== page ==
The next tier of governance is the Panchayat Samiti. A Block Samiti or Panchayat Samiti has many Gram Panchayats under its supervision and also has a Block Development officer (BDO) to supervise the developments in the villages.
The BDO is appointed by the government.
The Panchayat Samiti's functions include:
? To supervise the work of the Gram Panchayat within the block.
? To implement plans for the development of agriculture like distribution of seeds and fertilizers; animal husbandry, poultry and fishery.
? To look after drinking water, construction and repair of roads, sanitation, education and rural health.
? To promote small scale and cottage industries and co-ordinate the working of the block development officer and the executive officer.
Know a Little More
The Panchayat Samiti is called by different names in different states of India, it is known as Mandal Praja Parishad in Andhra Pradesh, Anchalik Panchayat in Assam, Taluka Panchayat in Gujarat, Mandal Panchayat in Karnataka, Panchayat Union Council in Tamil Nadu, Kshetra Samiti in Uttar Pradesh and Anchalik Parishad West Bengal.
The District Level
The highest tier in the Panchayati Raj system is the Zila Parishad or District Council. It is a vital link between the Gram Panchayat and Panchayat Samiti, and the State Government. It looks after the welfare of the district as a whole. Its office is located at the district headquarters. Zila Parishad prepares plans for the development of the district. It also ensures that all the Gram Panchayats receive funds and utilise them to implement its programmes.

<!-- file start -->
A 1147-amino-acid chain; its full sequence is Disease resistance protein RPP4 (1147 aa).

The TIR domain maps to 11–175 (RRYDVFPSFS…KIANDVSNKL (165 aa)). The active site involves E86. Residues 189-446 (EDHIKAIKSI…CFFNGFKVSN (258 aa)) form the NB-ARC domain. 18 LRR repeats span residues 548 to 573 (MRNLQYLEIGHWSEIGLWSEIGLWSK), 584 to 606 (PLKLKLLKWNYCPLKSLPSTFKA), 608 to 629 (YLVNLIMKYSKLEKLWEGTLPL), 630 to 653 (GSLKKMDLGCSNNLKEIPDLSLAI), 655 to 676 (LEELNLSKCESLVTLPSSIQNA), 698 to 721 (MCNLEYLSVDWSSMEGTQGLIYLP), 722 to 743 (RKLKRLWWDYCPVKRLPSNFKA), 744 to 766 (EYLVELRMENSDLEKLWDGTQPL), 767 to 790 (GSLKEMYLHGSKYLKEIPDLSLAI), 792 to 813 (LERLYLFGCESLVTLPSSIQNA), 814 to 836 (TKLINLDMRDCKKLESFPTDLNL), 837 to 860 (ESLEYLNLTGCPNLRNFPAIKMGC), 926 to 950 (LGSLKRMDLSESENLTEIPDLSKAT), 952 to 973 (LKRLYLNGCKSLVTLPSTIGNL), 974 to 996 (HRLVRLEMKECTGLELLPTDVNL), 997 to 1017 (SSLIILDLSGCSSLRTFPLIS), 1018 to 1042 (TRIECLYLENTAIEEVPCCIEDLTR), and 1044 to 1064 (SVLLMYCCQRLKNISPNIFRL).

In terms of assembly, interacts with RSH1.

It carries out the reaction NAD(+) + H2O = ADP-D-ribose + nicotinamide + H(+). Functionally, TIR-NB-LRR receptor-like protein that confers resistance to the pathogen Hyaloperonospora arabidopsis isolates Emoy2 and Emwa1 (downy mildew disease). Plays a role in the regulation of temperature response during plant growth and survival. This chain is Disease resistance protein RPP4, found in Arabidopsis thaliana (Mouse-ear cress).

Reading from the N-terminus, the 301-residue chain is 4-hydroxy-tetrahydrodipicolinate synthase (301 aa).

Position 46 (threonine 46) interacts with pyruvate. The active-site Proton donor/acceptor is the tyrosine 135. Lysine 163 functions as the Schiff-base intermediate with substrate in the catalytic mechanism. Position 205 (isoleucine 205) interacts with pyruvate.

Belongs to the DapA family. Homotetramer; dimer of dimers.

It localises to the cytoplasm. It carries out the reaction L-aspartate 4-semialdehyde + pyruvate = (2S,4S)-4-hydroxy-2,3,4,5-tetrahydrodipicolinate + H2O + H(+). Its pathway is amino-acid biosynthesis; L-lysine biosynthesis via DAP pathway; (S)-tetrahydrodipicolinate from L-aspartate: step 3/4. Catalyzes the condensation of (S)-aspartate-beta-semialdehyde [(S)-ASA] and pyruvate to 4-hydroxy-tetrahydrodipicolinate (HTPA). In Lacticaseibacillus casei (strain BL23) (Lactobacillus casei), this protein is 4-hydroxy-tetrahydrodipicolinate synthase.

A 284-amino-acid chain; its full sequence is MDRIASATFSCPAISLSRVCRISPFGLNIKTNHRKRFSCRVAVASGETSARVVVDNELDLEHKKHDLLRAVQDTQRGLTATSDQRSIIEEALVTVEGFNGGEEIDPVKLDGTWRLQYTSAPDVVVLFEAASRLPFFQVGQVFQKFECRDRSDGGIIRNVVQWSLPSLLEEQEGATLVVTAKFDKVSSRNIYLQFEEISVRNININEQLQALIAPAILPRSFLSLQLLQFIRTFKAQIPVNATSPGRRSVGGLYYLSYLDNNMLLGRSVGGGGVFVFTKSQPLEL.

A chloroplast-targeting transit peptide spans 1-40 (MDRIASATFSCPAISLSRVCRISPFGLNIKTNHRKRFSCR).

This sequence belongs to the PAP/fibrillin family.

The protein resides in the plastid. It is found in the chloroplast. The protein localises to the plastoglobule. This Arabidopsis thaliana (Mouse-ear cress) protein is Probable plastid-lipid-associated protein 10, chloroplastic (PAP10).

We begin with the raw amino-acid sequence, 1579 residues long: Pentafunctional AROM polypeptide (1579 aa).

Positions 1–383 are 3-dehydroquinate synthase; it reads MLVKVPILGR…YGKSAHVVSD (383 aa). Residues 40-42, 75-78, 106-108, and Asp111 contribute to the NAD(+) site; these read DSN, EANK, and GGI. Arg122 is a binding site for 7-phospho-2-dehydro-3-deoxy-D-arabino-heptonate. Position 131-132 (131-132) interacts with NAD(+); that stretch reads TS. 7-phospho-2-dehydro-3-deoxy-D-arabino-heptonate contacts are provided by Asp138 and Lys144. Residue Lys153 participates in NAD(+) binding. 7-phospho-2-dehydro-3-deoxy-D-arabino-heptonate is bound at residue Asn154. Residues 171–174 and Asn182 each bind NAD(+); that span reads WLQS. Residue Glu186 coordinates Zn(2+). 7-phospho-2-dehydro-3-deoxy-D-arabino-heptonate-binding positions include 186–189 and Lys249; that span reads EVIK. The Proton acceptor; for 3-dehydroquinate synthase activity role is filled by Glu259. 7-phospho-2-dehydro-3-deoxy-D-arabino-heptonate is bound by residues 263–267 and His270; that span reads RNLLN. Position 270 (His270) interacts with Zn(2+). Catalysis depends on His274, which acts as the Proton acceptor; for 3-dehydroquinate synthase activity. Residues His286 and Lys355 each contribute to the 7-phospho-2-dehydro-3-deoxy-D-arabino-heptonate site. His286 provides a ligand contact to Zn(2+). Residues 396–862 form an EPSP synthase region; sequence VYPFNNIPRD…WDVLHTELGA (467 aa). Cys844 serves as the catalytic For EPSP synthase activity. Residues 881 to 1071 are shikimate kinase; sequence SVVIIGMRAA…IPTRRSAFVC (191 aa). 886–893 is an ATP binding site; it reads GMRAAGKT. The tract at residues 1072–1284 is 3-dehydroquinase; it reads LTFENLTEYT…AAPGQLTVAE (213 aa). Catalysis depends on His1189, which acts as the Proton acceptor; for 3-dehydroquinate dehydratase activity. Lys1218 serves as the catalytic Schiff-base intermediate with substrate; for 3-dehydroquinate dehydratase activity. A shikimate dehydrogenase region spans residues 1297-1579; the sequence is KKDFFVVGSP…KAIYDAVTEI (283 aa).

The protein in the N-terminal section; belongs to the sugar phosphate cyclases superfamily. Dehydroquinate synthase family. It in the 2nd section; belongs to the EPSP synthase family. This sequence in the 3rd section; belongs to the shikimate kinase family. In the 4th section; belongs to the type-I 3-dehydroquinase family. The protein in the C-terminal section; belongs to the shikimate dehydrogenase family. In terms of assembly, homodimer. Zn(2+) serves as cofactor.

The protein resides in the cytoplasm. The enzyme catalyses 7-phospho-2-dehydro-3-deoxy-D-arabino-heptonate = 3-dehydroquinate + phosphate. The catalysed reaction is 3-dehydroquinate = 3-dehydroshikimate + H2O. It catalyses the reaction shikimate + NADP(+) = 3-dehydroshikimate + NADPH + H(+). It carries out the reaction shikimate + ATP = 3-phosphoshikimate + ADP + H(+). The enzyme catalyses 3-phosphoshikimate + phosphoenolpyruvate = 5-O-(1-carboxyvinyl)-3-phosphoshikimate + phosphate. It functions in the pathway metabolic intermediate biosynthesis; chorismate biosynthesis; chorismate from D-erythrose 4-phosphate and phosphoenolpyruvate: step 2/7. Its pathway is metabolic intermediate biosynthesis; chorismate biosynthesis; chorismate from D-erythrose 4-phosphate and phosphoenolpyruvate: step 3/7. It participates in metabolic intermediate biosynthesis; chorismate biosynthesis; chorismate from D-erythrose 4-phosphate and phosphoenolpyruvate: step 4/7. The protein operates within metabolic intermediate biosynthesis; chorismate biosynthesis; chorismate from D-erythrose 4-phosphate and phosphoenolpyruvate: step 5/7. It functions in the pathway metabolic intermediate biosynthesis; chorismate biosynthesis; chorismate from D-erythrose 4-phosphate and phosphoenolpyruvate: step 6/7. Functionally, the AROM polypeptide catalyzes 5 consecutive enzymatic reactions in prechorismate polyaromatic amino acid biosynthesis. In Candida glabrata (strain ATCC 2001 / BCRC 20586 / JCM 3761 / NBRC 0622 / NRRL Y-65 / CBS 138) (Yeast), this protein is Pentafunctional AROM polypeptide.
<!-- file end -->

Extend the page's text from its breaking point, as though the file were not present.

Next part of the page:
The functions of the Zila Parishad include:
? Planning and execution of work for the development of the district based on reports submitted by the Block samiti and the Gram Sabha.
? Supervising the implementation of the Five-Year-Plan and the Community Development Plan at the district level.
? Improving the agricultural production, sanitation and health.
? Distributing the funds allotted to the district by the Central or State Government among the Panchayat Samitis.
? Building and maintaining secondary vocational and industrial schools in the district.
? Executing adult literacy programmes and running mobile hospitals.
? Organising vaccinations and drives against epidemics and family welfare campaigns.
? Constructing and maintaining roads, bridges and other developments.
Sources of income are:
2. Grants from Government